Allan Avis Architects Inc | If Solar Thermal is Dead, What’s Next?

If Solar Thermal is Dead, What’s Next?

Published: June 8, 2018

In an article posted on the website of Green Building Advisor, author, Martin Holladay explains that due to the ongoing reduction in costs for photovoltaic (PV) systems, it makes no financial or practical sense to install a solar hot water system for the supply of domestic hot water in residential applications.

There are a number of interesting points in the article, but the most compelling is that even a very modest PV system, consisting of an electric resistance hot water heater and a grouping of PV panels, can provide domestic hot water about 25% cheaper than the cost of a solar hot water system. Yes, even a good old, off the shelf, electric resistance hot water heater can work more efficiently than a solar hot water system. Mind you, the PV array required in this electric resistance system is getting pretty big at 1.71 kW, requiring an area of about 10′ x 13′. And remember, this is just the PV area required for domestic hot water. If someone is looking at offsetting the remaining energy used in their home, for all other day to day functions, the PV array is going to get rather large.

Although the option for electric resistance heating is a simple and straightforward option, there is another PV system variation that truly “kills” solar thermal. If a PV array were coupled with a heat-pump water heater, the cost would be approximately half that of solar hot water. The PV array required for such a system would consist of only two 40″x 65″ (280 watts) PV panels. In addition to being cheaper, the PV system is a simpler system and therefore has the advantage of requiring less operating and maintenance costs over time.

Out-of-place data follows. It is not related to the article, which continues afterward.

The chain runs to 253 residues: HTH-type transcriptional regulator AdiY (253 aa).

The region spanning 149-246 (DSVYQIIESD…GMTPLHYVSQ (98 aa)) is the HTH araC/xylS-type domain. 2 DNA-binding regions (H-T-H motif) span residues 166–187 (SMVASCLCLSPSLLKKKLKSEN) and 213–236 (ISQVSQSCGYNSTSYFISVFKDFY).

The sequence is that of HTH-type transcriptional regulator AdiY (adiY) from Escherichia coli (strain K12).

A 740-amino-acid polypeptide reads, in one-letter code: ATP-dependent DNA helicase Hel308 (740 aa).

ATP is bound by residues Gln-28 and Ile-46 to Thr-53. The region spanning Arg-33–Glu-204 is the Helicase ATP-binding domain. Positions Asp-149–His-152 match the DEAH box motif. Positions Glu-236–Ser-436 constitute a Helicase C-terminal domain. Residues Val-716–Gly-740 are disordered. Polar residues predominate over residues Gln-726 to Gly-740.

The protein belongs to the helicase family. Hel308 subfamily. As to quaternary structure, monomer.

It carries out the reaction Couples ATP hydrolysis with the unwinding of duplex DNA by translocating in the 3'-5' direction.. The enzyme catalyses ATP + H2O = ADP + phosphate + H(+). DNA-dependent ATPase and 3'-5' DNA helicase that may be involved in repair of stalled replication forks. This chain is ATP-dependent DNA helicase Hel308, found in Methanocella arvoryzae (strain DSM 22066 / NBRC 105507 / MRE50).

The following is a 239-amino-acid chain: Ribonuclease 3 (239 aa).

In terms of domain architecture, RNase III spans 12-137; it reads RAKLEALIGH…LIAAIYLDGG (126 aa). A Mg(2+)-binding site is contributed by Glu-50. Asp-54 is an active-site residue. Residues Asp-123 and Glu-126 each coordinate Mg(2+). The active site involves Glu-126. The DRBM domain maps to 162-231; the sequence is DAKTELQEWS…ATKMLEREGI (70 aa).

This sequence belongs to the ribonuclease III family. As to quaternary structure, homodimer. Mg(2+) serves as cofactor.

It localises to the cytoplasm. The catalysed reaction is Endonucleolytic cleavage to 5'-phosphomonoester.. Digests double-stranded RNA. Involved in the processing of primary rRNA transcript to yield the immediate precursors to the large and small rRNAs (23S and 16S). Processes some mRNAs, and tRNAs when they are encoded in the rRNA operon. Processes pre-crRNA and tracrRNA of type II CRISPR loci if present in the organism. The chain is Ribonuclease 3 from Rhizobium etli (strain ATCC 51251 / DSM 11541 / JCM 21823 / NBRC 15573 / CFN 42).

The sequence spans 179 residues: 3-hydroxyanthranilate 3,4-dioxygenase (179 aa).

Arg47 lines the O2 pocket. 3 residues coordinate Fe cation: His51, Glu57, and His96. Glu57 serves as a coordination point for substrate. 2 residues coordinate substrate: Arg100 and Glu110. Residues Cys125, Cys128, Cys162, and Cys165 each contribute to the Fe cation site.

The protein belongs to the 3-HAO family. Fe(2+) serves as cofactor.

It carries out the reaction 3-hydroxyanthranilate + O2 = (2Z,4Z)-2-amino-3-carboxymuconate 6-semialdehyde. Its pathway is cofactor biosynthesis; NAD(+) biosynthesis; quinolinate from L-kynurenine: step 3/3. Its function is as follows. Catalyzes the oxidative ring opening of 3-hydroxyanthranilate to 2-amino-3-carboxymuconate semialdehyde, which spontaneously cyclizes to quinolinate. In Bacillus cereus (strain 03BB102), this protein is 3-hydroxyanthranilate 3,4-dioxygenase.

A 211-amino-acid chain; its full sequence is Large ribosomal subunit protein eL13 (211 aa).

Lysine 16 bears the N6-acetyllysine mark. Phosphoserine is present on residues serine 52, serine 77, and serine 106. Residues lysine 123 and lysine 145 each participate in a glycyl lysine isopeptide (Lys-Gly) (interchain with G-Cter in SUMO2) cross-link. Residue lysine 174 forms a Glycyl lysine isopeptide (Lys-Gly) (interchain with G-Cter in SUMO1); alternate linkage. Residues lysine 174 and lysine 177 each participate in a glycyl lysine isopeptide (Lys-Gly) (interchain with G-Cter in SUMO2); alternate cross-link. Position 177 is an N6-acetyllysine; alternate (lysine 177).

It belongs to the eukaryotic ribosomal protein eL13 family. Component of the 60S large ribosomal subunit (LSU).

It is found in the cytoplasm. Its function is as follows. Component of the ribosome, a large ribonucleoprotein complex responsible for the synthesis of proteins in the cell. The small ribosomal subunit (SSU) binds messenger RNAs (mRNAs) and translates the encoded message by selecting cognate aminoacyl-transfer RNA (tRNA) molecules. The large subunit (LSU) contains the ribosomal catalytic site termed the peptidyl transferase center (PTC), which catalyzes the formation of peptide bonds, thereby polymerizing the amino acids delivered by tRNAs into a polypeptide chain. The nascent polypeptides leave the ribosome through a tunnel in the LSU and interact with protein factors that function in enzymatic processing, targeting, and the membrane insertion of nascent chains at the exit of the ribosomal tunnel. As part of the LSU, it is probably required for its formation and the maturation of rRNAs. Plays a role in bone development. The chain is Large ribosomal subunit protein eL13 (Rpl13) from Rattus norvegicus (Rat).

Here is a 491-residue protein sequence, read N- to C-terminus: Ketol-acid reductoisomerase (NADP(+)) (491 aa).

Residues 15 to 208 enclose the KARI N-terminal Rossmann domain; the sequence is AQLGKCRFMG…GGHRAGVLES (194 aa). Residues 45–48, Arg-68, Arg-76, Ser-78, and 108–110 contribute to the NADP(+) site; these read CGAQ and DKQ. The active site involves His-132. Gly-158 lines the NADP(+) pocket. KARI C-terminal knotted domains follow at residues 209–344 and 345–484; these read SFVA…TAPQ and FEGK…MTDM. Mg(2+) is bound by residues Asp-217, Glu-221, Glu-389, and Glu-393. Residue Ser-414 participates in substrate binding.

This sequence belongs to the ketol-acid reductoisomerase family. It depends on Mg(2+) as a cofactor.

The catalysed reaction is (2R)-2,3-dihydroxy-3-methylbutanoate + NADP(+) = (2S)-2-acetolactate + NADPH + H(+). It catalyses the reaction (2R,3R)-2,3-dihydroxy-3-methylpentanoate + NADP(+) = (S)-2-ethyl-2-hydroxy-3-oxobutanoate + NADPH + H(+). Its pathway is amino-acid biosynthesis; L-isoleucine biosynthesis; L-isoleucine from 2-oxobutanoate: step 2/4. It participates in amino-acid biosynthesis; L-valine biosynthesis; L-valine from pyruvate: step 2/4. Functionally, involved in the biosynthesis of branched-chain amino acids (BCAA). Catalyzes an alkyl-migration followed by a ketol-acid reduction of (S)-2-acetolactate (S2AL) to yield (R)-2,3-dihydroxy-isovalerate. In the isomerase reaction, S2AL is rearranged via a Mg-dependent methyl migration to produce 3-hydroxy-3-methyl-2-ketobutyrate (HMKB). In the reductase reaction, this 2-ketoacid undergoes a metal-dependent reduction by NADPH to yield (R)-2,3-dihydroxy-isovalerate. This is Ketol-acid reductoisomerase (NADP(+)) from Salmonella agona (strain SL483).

Interestingly, the results of these residential industry changes may have possibilities¬†in the commercial design and construction world. Could a series of these smaller PV and heat-pump systems be used for larger projects, such as multi-residential, institutional or office buildings? Will PV systems soon be cheap enough to provide all of the offsetting power requirements for a building, everything from heating to cooling to illumination? What will be the next building system to be considered “dead” because it no longer makes financial sense to use energy directly supplied from fossil-fuels, or to install complicated and maintenance intensive HVAC systems, in an attempt to make buildings more efficient?

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